Lay conceptions of the good life
In several recent projects, I have investigated how laypeople conceive of a good life. Although happiness and meaningfulness are widely regarded as central aspects of a good life, it’s not entirely clear what they consist in. How do people typically conceive of happy and meaningful lives?
Other researchers have found that people attribute less happiness to immoral agents than to moral ones. In a series of vignette experiments, I found that that this is true of a wide range of positive psychological states (e.g., feelings of fulfillment, a range of positive emotions, and life satisfaction). Additionally, I found that this asymmetry only emerges when people believe that the immoral agents are internally conflicted. In other words, immorality is typically—though not necessarily—seen as a source of intrapersonal conflict that can preclude positive psychological states like happiness.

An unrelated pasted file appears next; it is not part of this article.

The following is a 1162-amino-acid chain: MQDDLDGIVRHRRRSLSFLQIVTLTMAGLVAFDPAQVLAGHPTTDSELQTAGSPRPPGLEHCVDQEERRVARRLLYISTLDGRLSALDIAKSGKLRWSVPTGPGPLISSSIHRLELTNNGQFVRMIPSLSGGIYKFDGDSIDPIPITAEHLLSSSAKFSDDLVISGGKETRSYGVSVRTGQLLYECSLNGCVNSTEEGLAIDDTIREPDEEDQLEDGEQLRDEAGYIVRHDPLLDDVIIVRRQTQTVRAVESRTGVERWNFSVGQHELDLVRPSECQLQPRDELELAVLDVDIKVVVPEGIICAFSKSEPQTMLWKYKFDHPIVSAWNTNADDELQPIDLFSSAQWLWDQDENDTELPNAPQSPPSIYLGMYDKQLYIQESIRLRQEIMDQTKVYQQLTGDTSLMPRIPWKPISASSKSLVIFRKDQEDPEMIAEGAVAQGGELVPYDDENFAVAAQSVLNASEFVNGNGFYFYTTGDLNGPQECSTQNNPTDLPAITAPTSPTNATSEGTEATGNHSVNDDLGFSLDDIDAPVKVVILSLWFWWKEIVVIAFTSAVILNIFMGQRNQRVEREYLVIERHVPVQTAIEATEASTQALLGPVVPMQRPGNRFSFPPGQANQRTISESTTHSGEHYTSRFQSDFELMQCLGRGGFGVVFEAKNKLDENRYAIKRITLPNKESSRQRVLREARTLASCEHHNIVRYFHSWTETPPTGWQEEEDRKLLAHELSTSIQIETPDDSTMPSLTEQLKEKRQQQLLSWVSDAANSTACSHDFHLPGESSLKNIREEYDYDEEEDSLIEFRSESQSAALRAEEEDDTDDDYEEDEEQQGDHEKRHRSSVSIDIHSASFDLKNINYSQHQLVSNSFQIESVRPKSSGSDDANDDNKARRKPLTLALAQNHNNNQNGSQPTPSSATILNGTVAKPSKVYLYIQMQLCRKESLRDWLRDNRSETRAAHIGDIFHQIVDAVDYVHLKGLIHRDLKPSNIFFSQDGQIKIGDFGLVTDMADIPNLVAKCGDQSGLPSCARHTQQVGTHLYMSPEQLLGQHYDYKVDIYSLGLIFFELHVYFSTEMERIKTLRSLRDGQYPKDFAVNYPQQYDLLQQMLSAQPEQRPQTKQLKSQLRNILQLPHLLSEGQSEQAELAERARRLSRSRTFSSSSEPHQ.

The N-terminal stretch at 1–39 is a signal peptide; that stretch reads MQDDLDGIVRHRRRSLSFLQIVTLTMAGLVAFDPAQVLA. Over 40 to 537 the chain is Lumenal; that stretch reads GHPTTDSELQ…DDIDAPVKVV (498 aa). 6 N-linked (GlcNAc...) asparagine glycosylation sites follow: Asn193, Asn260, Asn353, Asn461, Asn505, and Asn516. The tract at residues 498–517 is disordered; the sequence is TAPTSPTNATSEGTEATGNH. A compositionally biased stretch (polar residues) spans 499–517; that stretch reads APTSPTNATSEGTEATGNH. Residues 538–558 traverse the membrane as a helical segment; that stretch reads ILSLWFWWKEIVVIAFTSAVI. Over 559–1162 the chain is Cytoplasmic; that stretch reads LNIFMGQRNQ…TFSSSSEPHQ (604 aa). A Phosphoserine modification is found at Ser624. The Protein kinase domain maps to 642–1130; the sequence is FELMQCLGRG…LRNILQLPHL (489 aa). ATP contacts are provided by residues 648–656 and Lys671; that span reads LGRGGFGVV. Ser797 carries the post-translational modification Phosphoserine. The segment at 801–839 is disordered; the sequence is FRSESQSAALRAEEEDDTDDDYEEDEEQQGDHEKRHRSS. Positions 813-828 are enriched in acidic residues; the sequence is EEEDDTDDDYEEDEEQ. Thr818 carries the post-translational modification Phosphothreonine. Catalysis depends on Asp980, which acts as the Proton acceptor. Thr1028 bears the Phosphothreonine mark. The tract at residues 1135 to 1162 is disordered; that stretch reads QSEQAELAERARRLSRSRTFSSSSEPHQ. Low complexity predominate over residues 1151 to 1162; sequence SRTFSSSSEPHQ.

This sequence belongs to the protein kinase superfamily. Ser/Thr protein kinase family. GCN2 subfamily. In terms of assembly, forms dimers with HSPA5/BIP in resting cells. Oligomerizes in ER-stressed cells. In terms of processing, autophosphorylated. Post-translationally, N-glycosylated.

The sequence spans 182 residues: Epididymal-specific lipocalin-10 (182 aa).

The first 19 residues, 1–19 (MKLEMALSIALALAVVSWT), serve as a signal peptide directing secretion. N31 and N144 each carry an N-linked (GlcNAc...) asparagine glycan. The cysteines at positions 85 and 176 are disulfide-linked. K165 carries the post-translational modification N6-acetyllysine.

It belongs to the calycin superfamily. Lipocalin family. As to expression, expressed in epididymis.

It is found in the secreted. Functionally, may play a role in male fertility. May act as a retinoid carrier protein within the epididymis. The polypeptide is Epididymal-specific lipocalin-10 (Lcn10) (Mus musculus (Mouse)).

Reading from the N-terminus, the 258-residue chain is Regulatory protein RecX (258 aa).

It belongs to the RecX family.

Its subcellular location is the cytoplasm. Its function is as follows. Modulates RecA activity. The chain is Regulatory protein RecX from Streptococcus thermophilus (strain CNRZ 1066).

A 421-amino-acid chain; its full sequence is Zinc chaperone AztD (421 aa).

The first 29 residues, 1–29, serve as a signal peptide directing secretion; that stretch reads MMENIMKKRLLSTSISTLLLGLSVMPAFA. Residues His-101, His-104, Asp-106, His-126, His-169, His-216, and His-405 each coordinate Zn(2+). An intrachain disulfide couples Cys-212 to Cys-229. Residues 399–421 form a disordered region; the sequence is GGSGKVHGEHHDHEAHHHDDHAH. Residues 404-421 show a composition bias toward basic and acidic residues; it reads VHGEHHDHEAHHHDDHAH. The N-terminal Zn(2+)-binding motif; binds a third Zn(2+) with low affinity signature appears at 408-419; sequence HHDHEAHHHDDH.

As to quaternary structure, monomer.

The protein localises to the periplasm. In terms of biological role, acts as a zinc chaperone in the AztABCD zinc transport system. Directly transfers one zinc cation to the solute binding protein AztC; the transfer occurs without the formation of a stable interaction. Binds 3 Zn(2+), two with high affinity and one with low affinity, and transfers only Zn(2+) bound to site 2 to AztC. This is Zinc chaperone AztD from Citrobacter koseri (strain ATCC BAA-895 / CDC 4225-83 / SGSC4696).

What does a meaningful life look like? Broadly speaking, philosophers have given three kinds of answers to this question. The first is that a person’s life is meaningful when they are gripped and engaged with life, when they feel “fulfilled.” The second is that a person’s life is meaningful when they do something that has value independent of themselves (e.g., by contributing to their society). The third (“hybrid”) answer is that a person’s life is meaningful when both of these criteria are met. In six experiments, Barbara Fredrickson, Julian De Freitas, and I investigated whether any of these theories fit layperson’s judgments. (You can find a brief video explaining these studies here.) The results suggested that most people see mental states and subject-independent value as making independent and additive contributions to the meaning in a person’s life. This view is similar to hybrid theories, which are currently popular in the philosophical literature. However, it differs in claiming that subjective and objective factors are each sufficient (rather than individually necessary and jointly sufficient) for meaningfulness. In a work in progress, I argue that this theory captures the intuitive appeal of views like the hybrid theory, while avoiding some of their implausible implications (e.g., that Nelson Mandela’s life would have been meaningless if he did not feel fulfilled).